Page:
Latest snow report
Updated: 12.45pm Thursday 26 November 2015
It has been a very snowy few days across the northern half of the Alps. However, many southern Alpine resorts (which includes most of Italy) have missed out.
The heaviest of the recent snowfalls have been in the northern French Alps (e.g. Val d’Isère, La Plagne, Val Thorens, Chamonix, Avoriaz), the northern and western Swiss Alps (e.g. Verbier, Gstaad, Wengen, Engelberg), and the far western Austrian Alps (e.g. Lech, Warth-Schröcken).
The southern French Alps (e.g. Serre Chevalier), the south-eastern Swiss Alps (e.g. St Moritz), the southern Austrian Alps (e.g. Nassfeld), and most of the Italian Alps have only seen negligible snowfall (in some cases none at all). The exception in Italy being the far north-west, where some snow has spilled over the border into the likes of Cervinia, Courmayeur and La Thuile.
Further snow is forecast across the northern (and especially north-eastern Alps) today, Thursday, then again over the weekend. Next week, however, looks like it will turn more settled and much milder.
Elsewhere, the Pyrenees have also seen significant snowfall in recent days and, across the pond, most western US and Canadian resorts continue to enjoy decent early conditions.
Austria has had mixed fortunes with regards to the recent storms. The west has seen quite a lot of snow, especially the Vorarlberg (e.g. Lech), though they are not due to open until 4 December.
Further east, snowfalls have generally been more modest, and some parts of the south (Carinthia, Osttirol) have seen little if any meaningful new snow in the last few days.
Like everywhere else, though, it has been cold, which has allowed the snow cannons to operate - some consolation for those resorts that have missed the heaviest of the snow.
Until now, the glacier resorts (e.g. Hintertux, Stubai, Kaprun, Sölden) were offering the greatest extent of skiing, but they have just been eclipsed by Ischgl (5/30cm), which opened today with an impressive 81km of pistes, despite the modest snow depths.
The northern French Alps (roughly from Alpe d’Huez northwards) have seen lots of new snow in recent days and are in excellent shape for late November. South of here, snow depths steadily become less impressive, with virtually no snow at all in the extreme south (Isola 2000).
Several ski resorts are now partially open, thanks to the new snow, including Val Thorens (75/100cm), although its official opening is actually this weekend.
Val d’Isère (40/100cm) will also open this weekend, joining Tignes (already open) which has just announced that you can now ski all the back to resort on the famous Double M run.
Chamonix and Alpe d’Huez are just two of several other resorts planning a partial opening this weekend, thanks to the recent snowfalls.
In contrast to the northern Alps, most Italian resorts have seen little if any meaningful snow over the last few days. The main exception has been in the far north-west (Aosta Valley) where Cervinia (20/145cm) has seen about 30-40cm of new snow from recent storms (albeit very windblown), and will offer at least 35km of pistes (shared with Zermatt) once the weather settles down.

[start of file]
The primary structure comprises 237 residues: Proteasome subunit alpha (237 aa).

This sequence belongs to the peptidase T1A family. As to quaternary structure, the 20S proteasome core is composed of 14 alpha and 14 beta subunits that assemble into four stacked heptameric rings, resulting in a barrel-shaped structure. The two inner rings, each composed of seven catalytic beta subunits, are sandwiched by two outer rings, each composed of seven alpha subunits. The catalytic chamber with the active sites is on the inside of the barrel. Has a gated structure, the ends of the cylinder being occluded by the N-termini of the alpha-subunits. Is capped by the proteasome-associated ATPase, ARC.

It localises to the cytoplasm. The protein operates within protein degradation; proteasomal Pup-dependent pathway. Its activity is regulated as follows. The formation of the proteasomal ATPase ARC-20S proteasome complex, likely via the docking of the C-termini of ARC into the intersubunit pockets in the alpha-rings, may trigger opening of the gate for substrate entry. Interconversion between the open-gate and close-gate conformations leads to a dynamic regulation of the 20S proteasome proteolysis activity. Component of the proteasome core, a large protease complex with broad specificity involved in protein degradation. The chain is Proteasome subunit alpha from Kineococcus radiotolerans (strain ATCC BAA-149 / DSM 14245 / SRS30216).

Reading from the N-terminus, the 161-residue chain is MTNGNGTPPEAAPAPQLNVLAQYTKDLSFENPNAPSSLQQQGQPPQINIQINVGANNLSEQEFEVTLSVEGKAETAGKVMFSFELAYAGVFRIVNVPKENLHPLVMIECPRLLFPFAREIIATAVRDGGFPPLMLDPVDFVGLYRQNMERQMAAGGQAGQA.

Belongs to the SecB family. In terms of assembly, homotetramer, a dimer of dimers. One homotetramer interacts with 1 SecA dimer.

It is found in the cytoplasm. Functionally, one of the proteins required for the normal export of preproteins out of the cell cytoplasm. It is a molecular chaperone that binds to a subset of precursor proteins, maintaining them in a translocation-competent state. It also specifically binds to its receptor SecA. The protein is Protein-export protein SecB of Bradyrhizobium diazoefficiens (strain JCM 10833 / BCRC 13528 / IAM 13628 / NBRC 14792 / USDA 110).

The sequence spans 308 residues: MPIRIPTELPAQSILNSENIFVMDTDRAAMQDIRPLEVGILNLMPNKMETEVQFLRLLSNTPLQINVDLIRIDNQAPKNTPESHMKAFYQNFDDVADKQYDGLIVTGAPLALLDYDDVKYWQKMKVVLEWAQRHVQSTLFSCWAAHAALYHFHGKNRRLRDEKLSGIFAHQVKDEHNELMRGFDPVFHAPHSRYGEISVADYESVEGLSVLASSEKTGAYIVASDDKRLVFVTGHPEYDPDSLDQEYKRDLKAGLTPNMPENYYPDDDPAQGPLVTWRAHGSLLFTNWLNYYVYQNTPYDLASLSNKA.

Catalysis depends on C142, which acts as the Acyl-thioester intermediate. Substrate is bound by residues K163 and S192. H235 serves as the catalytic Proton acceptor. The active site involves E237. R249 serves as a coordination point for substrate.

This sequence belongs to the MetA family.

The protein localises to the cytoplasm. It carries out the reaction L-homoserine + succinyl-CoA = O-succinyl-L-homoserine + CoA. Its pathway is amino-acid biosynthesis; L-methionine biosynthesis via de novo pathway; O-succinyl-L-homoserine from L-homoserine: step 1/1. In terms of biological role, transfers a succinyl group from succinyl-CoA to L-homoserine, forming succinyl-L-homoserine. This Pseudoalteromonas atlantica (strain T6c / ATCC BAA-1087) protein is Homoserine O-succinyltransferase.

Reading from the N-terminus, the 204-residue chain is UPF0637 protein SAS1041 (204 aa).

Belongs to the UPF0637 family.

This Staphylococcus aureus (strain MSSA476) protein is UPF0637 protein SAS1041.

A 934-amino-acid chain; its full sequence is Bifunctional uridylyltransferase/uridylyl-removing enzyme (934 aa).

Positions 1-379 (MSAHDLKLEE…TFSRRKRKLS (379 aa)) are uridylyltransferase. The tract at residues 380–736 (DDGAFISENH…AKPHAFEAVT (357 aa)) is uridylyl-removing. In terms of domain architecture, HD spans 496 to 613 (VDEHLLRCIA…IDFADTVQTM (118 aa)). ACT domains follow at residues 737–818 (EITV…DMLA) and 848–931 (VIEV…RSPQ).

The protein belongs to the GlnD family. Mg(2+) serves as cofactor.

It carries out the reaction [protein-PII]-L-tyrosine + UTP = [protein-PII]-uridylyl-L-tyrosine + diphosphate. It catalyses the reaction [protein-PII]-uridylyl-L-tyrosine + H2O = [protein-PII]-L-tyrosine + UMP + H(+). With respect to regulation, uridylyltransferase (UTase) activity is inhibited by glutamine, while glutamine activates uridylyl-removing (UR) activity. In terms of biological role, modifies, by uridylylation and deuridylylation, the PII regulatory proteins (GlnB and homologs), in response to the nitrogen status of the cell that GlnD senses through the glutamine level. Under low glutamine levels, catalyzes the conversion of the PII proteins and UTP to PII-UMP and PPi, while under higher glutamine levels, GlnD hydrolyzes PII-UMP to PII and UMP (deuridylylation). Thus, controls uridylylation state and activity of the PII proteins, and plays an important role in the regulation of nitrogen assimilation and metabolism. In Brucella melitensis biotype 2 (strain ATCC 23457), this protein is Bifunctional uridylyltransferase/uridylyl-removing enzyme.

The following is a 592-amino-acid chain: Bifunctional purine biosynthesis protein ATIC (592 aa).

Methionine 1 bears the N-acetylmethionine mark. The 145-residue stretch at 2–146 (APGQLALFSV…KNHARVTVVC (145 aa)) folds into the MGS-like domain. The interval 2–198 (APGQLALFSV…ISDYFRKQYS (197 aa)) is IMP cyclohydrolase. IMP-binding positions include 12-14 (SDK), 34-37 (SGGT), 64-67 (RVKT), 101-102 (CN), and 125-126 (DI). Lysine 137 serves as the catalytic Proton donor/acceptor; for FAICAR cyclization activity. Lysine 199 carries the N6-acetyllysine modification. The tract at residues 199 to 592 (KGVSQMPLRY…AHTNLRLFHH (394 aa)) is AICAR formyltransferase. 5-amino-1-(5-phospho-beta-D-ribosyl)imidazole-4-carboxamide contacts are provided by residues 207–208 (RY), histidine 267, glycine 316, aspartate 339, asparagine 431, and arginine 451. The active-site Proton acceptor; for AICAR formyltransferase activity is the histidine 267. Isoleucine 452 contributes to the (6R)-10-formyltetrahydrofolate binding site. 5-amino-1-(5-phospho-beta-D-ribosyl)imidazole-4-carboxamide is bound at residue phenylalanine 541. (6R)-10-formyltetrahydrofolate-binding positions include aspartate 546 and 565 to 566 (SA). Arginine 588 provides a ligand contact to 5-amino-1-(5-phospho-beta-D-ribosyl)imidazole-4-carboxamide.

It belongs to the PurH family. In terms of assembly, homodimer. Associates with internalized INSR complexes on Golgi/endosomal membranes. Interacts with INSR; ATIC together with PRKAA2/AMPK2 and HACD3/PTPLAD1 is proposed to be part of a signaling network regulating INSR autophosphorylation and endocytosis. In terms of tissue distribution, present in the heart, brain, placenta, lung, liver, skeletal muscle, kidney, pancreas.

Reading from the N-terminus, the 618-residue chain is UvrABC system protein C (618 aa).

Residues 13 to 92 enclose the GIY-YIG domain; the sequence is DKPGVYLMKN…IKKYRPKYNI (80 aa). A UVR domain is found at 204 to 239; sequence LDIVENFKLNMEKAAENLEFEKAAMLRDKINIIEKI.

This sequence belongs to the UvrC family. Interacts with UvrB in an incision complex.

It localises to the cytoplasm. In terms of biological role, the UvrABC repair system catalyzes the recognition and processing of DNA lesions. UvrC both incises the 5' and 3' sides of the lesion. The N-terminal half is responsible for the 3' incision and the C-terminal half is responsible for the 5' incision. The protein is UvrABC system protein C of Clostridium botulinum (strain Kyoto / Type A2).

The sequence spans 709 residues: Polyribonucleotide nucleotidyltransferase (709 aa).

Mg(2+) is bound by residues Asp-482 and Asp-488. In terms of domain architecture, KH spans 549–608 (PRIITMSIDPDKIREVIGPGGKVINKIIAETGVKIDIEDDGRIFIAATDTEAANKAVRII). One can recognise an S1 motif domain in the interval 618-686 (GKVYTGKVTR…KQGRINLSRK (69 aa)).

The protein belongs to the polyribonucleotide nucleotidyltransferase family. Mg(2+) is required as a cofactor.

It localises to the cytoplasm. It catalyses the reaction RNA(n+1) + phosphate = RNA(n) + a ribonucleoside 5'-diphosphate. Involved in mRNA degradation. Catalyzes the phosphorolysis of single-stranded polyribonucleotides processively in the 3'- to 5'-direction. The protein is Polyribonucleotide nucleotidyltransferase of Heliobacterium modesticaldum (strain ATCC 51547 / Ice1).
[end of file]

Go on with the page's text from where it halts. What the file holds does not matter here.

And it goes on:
Courmayeur and La Thuile (not yet open) are two other resorts that have seen significant snow, but many Italian resorts (e.g. the Dolomites) are relying on their impressive artificial snow-making capabilities to start laying a base. This operation may run into difficulties next week with warmer weather forecast.
The northern and western Swiss Alps currently have lots of fresh snow, while the south-east (e.g. St Moritz) has much less. Engelberg has seen a whopping 60cm at altitude in the last 24 hours alone and should offer fabulous powder conditions (weather permitting) when it reopens on Saturday.
Verbier (30/70cm) and Andermatt (20/70cm) are two other resorts that are about to open (Friday 27 November), joining Zermatt (10/150cm) and Saas-Fee (10/140cm) which, thanks to their glaciers, continue to offer the greatest on-piste options.
Rest of Europe
Many resorts in the Pyrenees also have significant snow which has allowed a whole clutch of resorts to open - or consider opening this weekend. These include Spain’s Baqueira Beret, which has seen at least 70cm of new snow and will begin its season on Saturday 28 November. Over the border, Cauterets is one of several French resorts that will join them.
Norway also has a number of partially open resorts (Geilo, for instance) even if, for now, snow depths remain modest (20/30cm). It’s a similar picture in Finland, with a handful of runs open in the likes of Ruka (35/45cm).
More and more western US resorts are at least partially open thanks to multiple November snowfalls. It should be pointed out, however, that contrary to some media reports, this does not (in most cases) constitute an unusually snowy start to the season.
In Colorado, there are some excellent conditions reported in Winter Park (61cm upper base), where 12 trails are now open. More remote Wolf Creek still leads the way (in Colorado at least) with all 77cm trails open on an impressive 95cm upper base.
Over in California, Mammoth (57/107cm) is also having a decent early season with 69 trails now available, though Snowbird (Utah) is still behind the curve by its own super-snowy standards, with just 45cm of settled snow up top and nine trails open.
Generally speaking, the resorts of western Canada are in good shape for late November. Whistler has seen plenty of snow this month and currently offers 15 trails on an 82cm upper base.
For the greatest extent of pistes though, you need to head further east to Lake Louise, where they have 76 trails open on a mid-mountain base approaching 1m.
Next full snow report will be on Thursday 3 December 2015, but see Today in the Alps for regular updates